The Murray-Darling Basin
Australia's biggest river system, the basin crosses four states - Queensland, NSW, Victoria and South Australia - and one territory - the ACT. It spans 77,000 million kilometres of rivers, many of which are connected. The basin is home to 2.2 million people and more than 3 million people in and around it rely on its water. The basin supports 9200 irrigated agriculture businesses - 40 per cent of all Australian farms - and produces $24 billion worth of food and fibre every year.
The Water Act 2007
Passed by federal parliament in 2007, the Act recognised too much water was being extracted from the Murray-Darling Basin. Invoking international treaty obligations, such as the Ramsar Convention on Wetlands, the Act called for the creation of the Basin Plan.
The Basin Plan 2012
Statutory instrument used to determine how much consumptive water for irrigation, mining and agriculture can be extracted from the Murray-Darling system and how much should be left to stop environmental degradation.
Murray-Darling Basin Authority
Commonwealth authority responsible for drafting and implementing the Basin Plan in partnership with NSW, Victoria, Queensland, South Australia and the ACT.
Environmentally Sustainable Level of Take
The volume of water, defined in the Water Act, which needs to be taken from consumptive uses and returned to the environment.
Sustainable Diversion Limit
The maximum volume of water that can be lawfully taken from the Murray-Darling Basin's water resources for irrigated agriculture and mining.
The Darling River
The third longest river in Australia. Its headwaters are in northern NSW but it is fed by a complex network of tributaries from Queensland as well. It joins the Murray River at Wentworth on the NSW-Victorian border. In times of extreme drought, it stops flowing. Since the 1940s, it has seen three cease-to-flow events, all in the past 15 years, including the latest from 2017, when it ceased to flow for 27 months.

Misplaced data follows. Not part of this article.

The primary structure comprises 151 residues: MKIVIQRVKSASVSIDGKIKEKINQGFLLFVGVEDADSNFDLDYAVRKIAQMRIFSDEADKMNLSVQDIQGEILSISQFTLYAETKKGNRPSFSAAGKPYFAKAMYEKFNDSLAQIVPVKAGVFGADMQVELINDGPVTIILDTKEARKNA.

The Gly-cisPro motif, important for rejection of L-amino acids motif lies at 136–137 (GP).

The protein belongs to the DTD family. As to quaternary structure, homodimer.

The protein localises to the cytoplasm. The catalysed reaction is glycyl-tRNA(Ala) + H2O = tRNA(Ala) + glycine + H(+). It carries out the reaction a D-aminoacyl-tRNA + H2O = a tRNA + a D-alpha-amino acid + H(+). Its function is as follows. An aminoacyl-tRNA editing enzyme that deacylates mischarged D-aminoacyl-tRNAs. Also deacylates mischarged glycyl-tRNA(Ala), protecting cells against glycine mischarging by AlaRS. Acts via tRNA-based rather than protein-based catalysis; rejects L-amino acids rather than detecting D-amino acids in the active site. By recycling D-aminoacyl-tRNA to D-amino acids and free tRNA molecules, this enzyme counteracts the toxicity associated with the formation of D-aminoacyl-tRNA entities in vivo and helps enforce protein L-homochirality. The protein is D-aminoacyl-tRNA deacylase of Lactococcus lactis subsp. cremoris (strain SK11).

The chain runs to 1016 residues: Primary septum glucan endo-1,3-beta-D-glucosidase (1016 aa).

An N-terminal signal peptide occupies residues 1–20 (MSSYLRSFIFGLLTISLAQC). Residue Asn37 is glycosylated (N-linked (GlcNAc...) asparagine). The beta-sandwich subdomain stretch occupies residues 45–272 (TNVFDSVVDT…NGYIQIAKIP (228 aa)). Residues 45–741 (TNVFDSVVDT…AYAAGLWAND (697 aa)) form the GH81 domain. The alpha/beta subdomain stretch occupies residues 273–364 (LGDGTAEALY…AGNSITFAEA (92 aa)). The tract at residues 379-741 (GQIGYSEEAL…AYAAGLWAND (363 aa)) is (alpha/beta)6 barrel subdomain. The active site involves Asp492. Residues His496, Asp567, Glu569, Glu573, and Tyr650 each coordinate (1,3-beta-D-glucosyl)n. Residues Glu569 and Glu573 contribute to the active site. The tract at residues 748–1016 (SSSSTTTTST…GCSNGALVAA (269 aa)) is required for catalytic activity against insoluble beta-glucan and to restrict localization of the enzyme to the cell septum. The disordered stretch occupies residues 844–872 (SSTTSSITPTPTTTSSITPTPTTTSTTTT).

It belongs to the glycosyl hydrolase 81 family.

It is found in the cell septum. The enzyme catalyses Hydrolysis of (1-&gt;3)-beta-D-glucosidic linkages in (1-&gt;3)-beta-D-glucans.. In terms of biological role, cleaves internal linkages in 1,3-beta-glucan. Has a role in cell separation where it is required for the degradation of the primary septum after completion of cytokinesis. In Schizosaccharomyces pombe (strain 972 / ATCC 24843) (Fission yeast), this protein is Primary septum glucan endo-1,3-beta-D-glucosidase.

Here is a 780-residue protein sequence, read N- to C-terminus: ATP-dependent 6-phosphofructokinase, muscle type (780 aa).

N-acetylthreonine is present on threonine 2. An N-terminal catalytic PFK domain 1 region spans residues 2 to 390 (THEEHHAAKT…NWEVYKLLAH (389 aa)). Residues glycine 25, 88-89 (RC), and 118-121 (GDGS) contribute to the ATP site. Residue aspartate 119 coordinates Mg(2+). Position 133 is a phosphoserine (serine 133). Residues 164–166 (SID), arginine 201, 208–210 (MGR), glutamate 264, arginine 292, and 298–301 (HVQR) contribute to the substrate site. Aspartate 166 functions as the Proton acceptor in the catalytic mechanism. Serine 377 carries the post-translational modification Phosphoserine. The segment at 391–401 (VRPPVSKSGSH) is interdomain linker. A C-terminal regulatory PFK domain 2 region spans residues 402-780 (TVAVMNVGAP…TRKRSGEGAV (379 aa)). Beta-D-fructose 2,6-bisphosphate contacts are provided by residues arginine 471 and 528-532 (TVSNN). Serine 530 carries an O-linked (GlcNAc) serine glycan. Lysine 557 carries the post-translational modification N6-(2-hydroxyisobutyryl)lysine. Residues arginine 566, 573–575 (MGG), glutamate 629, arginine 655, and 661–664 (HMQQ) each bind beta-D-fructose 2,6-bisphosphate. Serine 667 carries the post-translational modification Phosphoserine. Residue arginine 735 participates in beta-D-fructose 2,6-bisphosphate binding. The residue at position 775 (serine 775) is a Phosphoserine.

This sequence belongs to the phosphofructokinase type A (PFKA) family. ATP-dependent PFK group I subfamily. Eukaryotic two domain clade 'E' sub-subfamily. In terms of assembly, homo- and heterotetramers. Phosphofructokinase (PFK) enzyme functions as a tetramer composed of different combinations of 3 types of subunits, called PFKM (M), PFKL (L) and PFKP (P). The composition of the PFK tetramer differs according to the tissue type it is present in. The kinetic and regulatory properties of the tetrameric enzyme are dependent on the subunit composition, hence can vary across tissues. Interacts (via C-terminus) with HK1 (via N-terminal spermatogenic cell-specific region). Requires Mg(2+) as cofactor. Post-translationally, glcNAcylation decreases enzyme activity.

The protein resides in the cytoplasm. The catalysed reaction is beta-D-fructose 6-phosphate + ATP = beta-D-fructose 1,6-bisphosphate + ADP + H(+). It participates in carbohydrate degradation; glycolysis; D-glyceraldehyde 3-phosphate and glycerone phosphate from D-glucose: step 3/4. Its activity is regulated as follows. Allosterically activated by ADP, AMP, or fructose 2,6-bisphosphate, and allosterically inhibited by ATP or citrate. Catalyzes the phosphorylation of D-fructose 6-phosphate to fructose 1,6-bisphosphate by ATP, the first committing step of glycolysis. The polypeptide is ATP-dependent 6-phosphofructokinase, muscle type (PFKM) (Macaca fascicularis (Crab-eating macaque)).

The fish kills
Three mass fish kills occurred between December 2018 and January 2019, drawing international attention to the disastrous state of the Lower Darling near Menindee.
South Australian Royal Commission
Established in 2018 after allegations of large-scale water theft by cotton farmers in the northern basin and headed by Commissioner Bret Walker SC, the Royal Commission recommended a complete overhaul of how water is managed in the Murray-Darling Basin. It also criticised how Commonwealth officials drew up the Basin Plan.
NSW ICAC investigation
In November 2020, the NSW Independent Commission Against Corruption made 15 recommendations to the NSW Government to improve the management of water resources "after the undermining of the governing legislation's priorities over the past decade by the responsible department's repeated tendency to adopt an approach that was unduly focused on the interests of the irrigation industry".
Where we're at now
With the Menindee Lakes full for the first time since 2012 and water flowing down the Darling River, a NSW Upper House Inquiry is examining proposed regulation and licensing of floodplain harvesting. The Basin Plan will be reviewed in 2024, with a focus on the likely effects of climate change. The UN Intergovernmental Panel on Climate Change has made grim predictions of more frequent periods of drought and intense flooding events.